Nissan, Please

Chris Tonn
by Chris Tonn

Last fall, we had a typical-for-TTAC slap fight between Bark and Mark, centered around Nissan. I’ve been ruminating on this argument for months, but my conversation last week with NISMO chief Hiroshi Tamura — and seeing what Nissan chose to feature in New York — finally pushed me over the edge.

As I walked through the glass doors in the Jacob Javits Center last Wednesday morning, preparing for my first auto show as a member of the press, the automaker that’s defined much of my motoring life was front and center.

Somewhat inexplicably, Nissan had rented possibly the best, highest-traffic space in the entire hall and filled it with a tribute to a six-figure supercar, complete with a bunch of old cars the U.S. never saw when new.

In speaking with Tamura-san, I recognized his passion for the GT-R all too clearly. I share a similar passion for the other Nissan sportscar: the Z.

While I didn’t expect a glittery booth with barely dressed models draped over a bunch of Versas, I did anticipate a representative sample of Nissan’s current lineup. A new Maxima, a Rogue, perhaps the new non-XD Titan?

Maybe a Z?

No, the rest of the lineup was down in the forgotten basement, among the trucks and some tuner cars. I actually had to look at my show program to recall Nissan had another space beyond the GT-R exhibit.

Let’s briefly pause to state the obvious. I’m a Z fanatic, quite literally from birth. I came home from the hospital as nine pounds of newborn ballast in my dad’s 1974 260Z. I’m a bit ashamed by the wire wheels, but dad had recently moved on from British sports cars and I’m guessing these helped him with the transition. A long string of Z cars, of every pre-2000 generation, followed.

In my teen years, my father and I restored this tennis-ball-yellow 1973 240Z. Upon turning 16, he offered it to me. My pragmatic side unexpectedly surfaced, and I refused for the sake of the rust-free steel, knowing well the damage caused by the combination of a young driver and an Ohio winter can inflict. Assuming I’d simply get a job and walk to work until I could afford a beater, dad instead sold the Z and bought me an old Maxima. Though I loved the old shoebox Max, I’m still kicking myself.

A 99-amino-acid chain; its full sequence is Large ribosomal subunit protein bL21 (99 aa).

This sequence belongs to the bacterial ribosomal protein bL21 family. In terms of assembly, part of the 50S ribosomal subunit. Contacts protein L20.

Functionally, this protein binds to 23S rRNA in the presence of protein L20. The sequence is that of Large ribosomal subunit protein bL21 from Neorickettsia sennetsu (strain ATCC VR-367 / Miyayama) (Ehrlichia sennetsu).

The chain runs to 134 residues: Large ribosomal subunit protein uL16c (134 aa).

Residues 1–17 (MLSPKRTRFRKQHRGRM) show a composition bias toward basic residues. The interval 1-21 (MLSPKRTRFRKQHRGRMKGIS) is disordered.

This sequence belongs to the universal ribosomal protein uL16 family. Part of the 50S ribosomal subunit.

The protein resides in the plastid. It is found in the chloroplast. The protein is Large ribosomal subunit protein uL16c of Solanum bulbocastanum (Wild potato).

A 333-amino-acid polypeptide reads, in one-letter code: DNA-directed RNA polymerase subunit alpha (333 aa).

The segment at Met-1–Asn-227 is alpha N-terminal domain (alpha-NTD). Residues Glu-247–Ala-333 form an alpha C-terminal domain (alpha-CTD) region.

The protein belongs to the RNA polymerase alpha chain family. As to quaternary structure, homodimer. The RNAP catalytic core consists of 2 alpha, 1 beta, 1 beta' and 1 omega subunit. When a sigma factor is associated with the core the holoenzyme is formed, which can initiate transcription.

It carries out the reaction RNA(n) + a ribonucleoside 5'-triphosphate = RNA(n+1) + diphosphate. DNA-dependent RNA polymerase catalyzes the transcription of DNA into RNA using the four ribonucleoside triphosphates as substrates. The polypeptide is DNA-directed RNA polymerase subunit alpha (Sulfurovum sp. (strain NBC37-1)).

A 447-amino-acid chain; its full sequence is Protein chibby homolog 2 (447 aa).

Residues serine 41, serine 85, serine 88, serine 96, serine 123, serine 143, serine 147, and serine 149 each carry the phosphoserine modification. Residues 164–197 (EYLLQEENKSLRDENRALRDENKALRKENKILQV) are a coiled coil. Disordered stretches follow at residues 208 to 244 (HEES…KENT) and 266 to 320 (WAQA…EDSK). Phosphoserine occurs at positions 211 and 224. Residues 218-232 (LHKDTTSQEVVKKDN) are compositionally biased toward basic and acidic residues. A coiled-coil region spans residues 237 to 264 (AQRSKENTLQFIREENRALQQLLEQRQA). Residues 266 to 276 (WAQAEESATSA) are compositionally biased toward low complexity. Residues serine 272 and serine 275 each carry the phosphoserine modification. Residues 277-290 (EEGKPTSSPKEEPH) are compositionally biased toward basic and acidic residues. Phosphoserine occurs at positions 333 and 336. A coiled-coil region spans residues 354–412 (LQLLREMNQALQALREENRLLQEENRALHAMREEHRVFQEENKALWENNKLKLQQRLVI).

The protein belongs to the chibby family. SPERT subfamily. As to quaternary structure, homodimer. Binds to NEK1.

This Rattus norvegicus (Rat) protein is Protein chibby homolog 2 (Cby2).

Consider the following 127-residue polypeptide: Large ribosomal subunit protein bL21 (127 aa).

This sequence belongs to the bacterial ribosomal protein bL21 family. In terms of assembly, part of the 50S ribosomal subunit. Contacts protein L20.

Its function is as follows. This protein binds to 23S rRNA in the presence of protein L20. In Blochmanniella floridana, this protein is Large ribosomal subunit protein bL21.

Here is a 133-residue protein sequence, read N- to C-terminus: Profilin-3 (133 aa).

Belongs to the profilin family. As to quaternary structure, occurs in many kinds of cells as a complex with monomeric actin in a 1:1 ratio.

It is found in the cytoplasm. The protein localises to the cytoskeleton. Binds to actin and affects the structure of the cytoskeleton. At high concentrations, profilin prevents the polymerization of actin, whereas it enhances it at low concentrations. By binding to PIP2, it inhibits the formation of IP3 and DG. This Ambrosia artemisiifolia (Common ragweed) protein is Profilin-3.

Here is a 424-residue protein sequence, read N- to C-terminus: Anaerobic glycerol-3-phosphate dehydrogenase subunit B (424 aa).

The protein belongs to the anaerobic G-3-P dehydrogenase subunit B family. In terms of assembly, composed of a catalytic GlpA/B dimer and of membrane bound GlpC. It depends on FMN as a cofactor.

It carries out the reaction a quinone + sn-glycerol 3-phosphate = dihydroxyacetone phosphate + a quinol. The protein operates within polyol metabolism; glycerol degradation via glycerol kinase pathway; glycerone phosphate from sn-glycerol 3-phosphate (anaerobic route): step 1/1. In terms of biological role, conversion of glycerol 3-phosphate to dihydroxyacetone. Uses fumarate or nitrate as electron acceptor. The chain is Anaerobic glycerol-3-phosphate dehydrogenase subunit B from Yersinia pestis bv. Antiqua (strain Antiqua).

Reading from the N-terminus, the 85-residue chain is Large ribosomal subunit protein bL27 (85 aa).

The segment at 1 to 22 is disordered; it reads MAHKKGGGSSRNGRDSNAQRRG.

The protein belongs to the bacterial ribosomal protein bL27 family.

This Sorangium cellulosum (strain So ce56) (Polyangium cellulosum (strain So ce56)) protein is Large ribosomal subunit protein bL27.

Moreover, Nissan built cars that people wanted. The original Z was a lightweight, inexpensive (before additional dealer profit) sportscar that competed with and beat the contemporaries from Great Britain. Later years brought Brougham-tastic features to the increasingly heavy Z, but they kept selling. They met the desires of the buyers. And I’ll use any excuse to link to the legendary “Black Gold” commercial. So here it is.

Whether the “Win on Sunday, Sell on Monday” mantra is anecdotal or fact, Nissan/Datsun connected with current and potential owners through motorsports. I spent many summer weekends with my parents, facing backward in the hatch of whatever Z dad owned then, headed north to Mid-Ohio. I sat right against the catch fence, watching my Nissan-driving heroes speed by. Later in the afternoon, we’d grill burgers on a camp stove with dozens of dad’s Z-driving friends gathered near the one flushing toilet in the infield spectator area.